Everlasting summer

It’s the 7th of November and I’m finding it hard to believe that here in Aguadulce the temperature is still mid-20°C every day. Though the mornings and evenings are cooler now, I’m still wearing short sleeves and sandals, and summer just goes on and on. I wasn’t completely convinced by our winter choice of Aguadulce when we first arrived, but now that we’ve settled in, it’s quite grown on me.

So here we are in early November and the sky every day is of the deepest blue, and the great hulking orange rocky hill that rises up behind the marina is like a cardboard cut-out from a Western movie set against the impossibly blue sky.

Off I go to work...

Off to work I go…

Hardly a day goes by without a visit to the beach, only a brief two-minute walk from Carina. We don our swimwear, walk to the beach and plunge into the warm Mediterranean water without hesitation. It’s invariably warm. The water is crystal clear and most days is as still as a mill pond and, as I swim, I see small fish swimming beneath me.

I have to remind myself it's November

I have to remind myself it’s November

At night we sleep under a flimsy sheet and until a couple of nights ago, we kept the cabin hatch wide open all night. Some locals have told me it’s unusually warm for the time of year, others have told me it’s perfectly normal. Irrespective of who to believe, I’m certainly enjoying this extended summer.

Our lives revolve around this little patch of beach beside the marina.

Our lives revolve around this little patch of beach beside the marina.

Hallowe’en this year was a long way from the Hallowe’ens of my childhood. Growing up in Ireland, we did the rounds of all the neighbouring houses, then went to town to visit my Nana’s neighbour’s too. I remember adults and children dressed in home-made Hallowe’en costumes, performing on doorsteps, for sweets and money. We sang, told jokes, played musical instruments, often in the rain or the cold October wind. Then we would return home and play messy Hallowe’en games in the kitchen.

Cute little witches

Cute little witches

This year, we attempted to recreate those Hallowe’ens of my childhood. All week, we crafted ghosts and spiders and other festive decorations to hang around the boat. The girls dressed in the costumes Grandma gave them last year. Before leaving Carina we practiced some songs, accompanied by Julian on the recorder. Then we went around to visit some other boats in the marina, and entertained our neighbours with songs and some rather bad jokes. Our neighbours weren’t expecting Hallowe’en visitors, but they found rewards for our efforts nonetheless. Afterwards, back home on Carina, I introduced the girls to the various crazy and messy games that were such a huge part of my childhood Hallowe’ens.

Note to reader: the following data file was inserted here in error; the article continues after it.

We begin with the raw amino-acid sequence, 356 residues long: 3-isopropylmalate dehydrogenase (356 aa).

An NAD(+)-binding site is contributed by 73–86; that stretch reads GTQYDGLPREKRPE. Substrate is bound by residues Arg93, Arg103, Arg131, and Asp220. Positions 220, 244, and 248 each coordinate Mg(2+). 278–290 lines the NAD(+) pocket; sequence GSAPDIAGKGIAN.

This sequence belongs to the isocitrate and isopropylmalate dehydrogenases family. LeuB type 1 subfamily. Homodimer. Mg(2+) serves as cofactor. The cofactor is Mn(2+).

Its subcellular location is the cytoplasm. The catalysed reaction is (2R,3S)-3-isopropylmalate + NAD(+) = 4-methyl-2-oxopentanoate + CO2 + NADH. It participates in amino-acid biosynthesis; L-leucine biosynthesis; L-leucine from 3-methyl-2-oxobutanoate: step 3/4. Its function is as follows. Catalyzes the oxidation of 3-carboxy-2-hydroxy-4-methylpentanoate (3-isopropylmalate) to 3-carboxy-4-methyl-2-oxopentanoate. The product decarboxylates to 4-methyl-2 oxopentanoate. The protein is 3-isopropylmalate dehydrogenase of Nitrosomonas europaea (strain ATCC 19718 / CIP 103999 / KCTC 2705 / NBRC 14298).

What was strange was that Julian and I undertook our Hallowe’en visiting dressed in shorts and t-shirts! I’m not expecting to celebrate Christmas similarly attired!

PS…my latest published article ‘Learning by doing: Lessons from my Inuit teachers’ can now be viewed here on this blog.

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Blowing in the wind

By Julian

‘An Englishman, an Irishman and an American go to a football match.’ This may sound like the start of a bad joke but it happened on Saturday. Many things have occurred to us as a result of coming to Aguadulce. The chain of events that has put us here seems both random and fateful. There we were, sitting in L’Aber Wrac’h, northern France, making plans to investigate various French rivers where we might spend the winter, when I looked at the weather forecast and the tides that would carry us out of the channel to sea. It was as if some greater power was saying “Here it is. You have the perfect conditions to go to northwest Spain. Go across Biscay, do it now or you should forget it, the stars will not align for you in this way again.” Those conditions sped us to Galicia and, with all our inexperience, we rattled along. Even as we approached Spain and a thunderstorm raged around us a little patch of stars stayed above our heads and the sea was calm. The fog which followed lifted at dawn to let us into the sweet smelling Ria. The memory of that herbal smell off the land is stronger than both the sights and the sounds, as beautiful as they were.

Once we were across Biscay it became almost a certainty that we would try to get to the Algarve but, beyond that, our heads were filled with numerous options. Several places in Portugal, southern Spain, Gibraltar, Morocco and even further afield, east and west, were considered. Then another random, or fateful, occurrence: Martina’s cousin Sean and his wife Yvonne moved from Ireland to Almeria to teach English for a couple of years. This completely unconnected event changed everything. Aguadulce, near Almeria, was always going to be on our list of places we would consider, but so long was the list it was unlikely to be where we would end up; it needed an extra something to stand out. However, the chain of events and experiences seemed to suck us towards here as though we had crossed the event horizon of a black hole; someone had turned on a giant cosmic vacuum cleaner; the Death Star had us in its tractor beam and Chewbacca was growling hopelessly at the controls. Still, when we stepped from Carina in Aguadulce, instead of Darth Vader we found a friendly marina, a nice town and we were next door to a beach; perfect for swimming, with a lovely children’s playground.